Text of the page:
Problems Arise When They’re Out of Whack
This week we’re looking at a topic that applies to both the people who work in their own family enterprise and also those who work as professional advisors serving such families.
Ideally everyone who plays either of these roles will be able to do so in a competent manner, otherwise problems come up, and they usually aren’t that simple to deal with.
When these competent people are also very self-aware they typically have a confidence level that matches their ability, and they present a coherent narrative that’s easy to ascertain.
But when they exhibit a high level of one, combined with a low level of the other, it’s less pretty to see.
The Spark for This Post
Because I write a blog post every week, I’m constantly looking for ideas to expound upon here.
As someone who speaks to lots of people in my field, who occupy various roles in this ecosystem, I’m part of many conversations that provide fodder for these posts.
I get plenty of ideas from others with whom I speak, and also many that come out of my own mouth, because I like to think out loud, especially when speaking with colleagues who also work with families.
That’s what happened here, as I was lamenting that there are some people who think that facilitating a family meeting is pretty simple, and that it doesn’t require much in the way of training or skill.
As I noted to a friend recently, “They are very confident in their ability to pull this off, even if they are not very competent”.
So this became my starting point, but as I thought about it I realized that it’s part of a much larger subject.
Of course there will always be some people out there who are more confident in their abilities than they really should be.
The trick is to sniff them out early, so that you can upgrade the quality of the people you’re paying to serve you.
Unfortunately, sometimes we put our trust in folks for one thing, get to know and like them, and then we wrongly assume that we can rely on them for other matters too.
Some accountants, lawyers, and bankers can do a good job facilitating family meetings. But I daresay that most of them make sub-optimal choices for that role.
Overconfident Family Members
We also come across family members who work in their family enterprise who overestimate how good they are at their job.
One of the stigmas that family businesses sometimes face is that they are filled with incompetent people whose only qualification for their job is having the right last name.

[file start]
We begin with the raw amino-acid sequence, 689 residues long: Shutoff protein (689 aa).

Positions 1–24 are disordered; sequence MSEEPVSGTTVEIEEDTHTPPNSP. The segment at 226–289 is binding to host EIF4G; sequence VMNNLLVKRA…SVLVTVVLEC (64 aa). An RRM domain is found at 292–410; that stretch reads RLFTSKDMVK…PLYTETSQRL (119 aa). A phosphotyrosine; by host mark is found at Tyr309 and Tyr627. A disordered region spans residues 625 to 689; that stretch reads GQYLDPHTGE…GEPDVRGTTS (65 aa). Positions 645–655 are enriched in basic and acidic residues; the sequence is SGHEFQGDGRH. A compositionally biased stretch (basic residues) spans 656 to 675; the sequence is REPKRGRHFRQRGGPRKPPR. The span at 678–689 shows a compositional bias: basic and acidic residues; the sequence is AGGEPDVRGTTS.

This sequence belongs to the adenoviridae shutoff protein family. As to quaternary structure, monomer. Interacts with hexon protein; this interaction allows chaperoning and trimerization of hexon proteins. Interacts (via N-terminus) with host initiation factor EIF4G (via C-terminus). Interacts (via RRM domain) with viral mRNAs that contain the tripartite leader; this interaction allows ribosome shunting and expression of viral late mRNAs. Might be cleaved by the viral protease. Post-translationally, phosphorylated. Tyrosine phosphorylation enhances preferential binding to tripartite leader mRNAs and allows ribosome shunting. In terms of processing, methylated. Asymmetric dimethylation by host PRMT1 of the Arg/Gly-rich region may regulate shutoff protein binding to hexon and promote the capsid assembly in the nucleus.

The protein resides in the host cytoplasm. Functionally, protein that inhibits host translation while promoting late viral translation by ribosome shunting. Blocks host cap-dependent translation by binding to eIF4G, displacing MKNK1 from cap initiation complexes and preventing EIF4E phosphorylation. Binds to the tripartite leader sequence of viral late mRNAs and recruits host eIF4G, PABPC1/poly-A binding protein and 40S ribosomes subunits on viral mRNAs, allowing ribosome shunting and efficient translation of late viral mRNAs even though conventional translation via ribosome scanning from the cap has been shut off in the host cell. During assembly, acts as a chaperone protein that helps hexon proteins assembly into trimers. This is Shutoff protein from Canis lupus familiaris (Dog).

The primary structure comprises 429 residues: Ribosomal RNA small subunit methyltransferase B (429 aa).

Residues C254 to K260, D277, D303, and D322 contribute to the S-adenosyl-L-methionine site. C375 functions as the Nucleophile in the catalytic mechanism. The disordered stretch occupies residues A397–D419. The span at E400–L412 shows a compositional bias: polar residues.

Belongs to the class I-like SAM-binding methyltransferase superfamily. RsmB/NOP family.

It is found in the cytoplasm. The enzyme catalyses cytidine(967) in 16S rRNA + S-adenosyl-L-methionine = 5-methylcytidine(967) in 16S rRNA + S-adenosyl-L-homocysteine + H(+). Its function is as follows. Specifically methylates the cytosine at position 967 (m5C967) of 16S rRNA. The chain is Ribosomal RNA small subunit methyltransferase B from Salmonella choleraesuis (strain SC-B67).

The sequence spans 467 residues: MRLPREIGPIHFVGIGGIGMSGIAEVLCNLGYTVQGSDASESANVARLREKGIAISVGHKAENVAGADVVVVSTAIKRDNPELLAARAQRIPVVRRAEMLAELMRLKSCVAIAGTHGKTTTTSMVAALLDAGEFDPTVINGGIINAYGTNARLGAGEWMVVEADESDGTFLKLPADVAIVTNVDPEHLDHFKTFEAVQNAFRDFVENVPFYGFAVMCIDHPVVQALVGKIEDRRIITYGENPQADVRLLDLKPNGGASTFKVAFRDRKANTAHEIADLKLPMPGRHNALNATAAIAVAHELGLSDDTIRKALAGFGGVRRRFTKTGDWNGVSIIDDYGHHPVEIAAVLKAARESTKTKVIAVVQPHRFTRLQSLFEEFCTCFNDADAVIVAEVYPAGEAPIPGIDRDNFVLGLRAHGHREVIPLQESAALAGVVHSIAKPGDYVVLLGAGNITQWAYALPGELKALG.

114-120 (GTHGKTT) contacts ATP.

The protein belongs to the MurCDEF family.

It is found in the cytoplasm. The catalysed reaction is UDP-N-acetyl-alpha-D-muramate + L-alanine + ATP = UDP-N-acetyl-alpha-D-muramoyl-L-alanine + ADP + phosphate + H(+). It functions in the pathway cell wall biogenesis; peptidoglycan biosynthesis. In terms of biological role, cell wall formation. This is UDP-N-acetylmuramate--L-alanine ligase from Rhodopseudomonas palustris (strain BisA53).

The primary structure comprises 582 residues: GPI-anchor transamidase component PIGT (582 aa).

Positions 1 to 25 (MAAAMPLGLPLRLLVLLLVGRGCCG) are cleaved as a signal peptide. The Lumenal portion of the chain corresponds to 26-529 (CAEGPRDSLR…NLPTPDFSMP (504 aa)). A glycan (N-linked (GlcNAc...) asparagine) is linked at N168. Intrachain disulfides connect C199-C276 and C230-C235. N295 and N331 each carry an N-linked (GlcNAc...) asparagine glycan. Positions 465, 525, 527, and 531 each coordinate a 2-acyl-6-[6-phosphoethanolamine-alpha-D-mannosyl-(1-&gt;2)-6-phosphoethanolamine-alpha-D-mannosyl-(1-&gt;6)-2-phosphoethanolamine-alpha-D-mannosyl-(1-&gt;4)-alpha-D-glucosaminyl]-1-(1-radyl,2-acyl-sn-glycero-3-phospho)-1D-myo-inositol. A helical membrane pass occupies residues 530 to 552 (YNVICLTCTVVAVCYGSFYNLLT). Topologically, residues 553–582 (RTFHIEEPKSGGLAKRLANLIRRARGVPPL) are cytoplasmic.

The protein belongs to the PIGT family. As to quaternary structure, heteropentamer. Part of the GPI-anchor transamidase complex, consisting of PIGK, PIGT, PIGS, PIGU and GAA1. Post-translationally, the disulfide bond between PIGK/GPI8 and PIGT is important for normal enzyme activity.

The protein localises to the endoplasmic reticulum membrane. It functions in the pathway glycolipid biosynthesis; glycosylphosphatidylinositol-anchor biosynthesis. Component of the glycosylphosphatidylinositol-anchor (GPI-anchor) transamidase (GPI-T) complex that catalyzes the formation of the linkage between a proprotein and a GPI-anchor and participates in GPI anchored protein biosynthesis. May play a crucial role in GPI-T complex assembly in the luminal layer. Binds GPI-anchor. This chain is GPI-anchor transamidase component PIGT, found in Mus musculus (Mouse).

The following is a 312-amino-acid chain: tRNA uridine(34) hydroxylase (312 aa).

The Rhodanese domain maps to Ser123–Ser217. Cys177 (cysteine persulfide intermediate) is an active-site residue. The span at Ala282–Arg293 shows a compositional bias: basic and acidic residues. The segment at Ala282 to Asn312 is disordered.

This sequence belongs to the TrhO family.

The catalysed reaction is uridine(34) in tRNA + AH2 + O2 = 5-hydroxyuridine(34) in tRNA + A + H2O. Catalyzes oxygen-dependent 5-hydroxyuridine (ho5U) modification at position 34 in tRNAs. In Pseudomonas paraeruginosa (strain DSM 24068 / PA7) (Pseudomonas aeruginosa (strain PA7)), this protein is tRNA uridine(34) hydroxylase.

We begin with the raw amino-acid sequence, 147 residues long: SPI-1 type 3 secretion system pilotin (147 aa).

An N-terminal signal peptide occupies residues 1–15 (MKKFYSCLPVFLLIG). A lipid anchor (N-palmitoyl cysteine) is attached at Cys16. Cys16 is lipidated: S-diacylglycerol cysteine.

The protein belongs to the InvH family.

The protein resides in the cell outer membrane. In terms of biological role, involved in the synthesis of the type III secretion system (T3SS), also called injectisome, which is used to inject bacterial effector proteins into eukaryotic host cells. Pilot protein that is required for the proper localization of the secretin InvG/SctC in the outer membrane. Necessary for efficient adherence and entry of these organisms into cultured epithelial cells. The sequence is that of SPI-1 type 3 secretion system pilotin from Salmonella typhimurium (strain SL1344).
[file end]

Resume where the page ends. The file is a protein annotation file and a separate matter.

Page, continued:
I like to think that these situations are more the exception than the rule, especially once you get to a certain size of business, but these people certainly do exist.
The non-family employees of such businesses have a front-row seat to some of these situations, and I’m sure they end up with some interesting stories to share.
Competent Family Members Without Confidence
There are also situations where the reverse is true, though, and sometimes these are even harder to watch.
I’m talking about smart, competent people, often poised to become future leaders of their family enterprise, who don’t have enough confidence to really get them there.
These situations can often be helped with some coaching and mentorship, but it takes lots of time, effort, and patience.
It can be more difficult when the lack of confidence stems from less than ideal parenting, which is always sad to see.
If you hire your offspring to work for you and you then constantly belittle them and put them down in front of everyone, don’t be surprised if they don’t become top performers.
Finding the Right Balance
In the end, though, I think we can all agree that spending time and working with people who are both competent and confident is more enjoyable and satisfying than dealing with people where those two are not in sync.
Sometimes you don’t have a choice in these matters, of course, but when you are in control of the situation, sometimes you need to notice these things and make some necessary changes, even if it isn’t always easy.
Life’s too short to spend it with people whose confidence far surpasses their competence.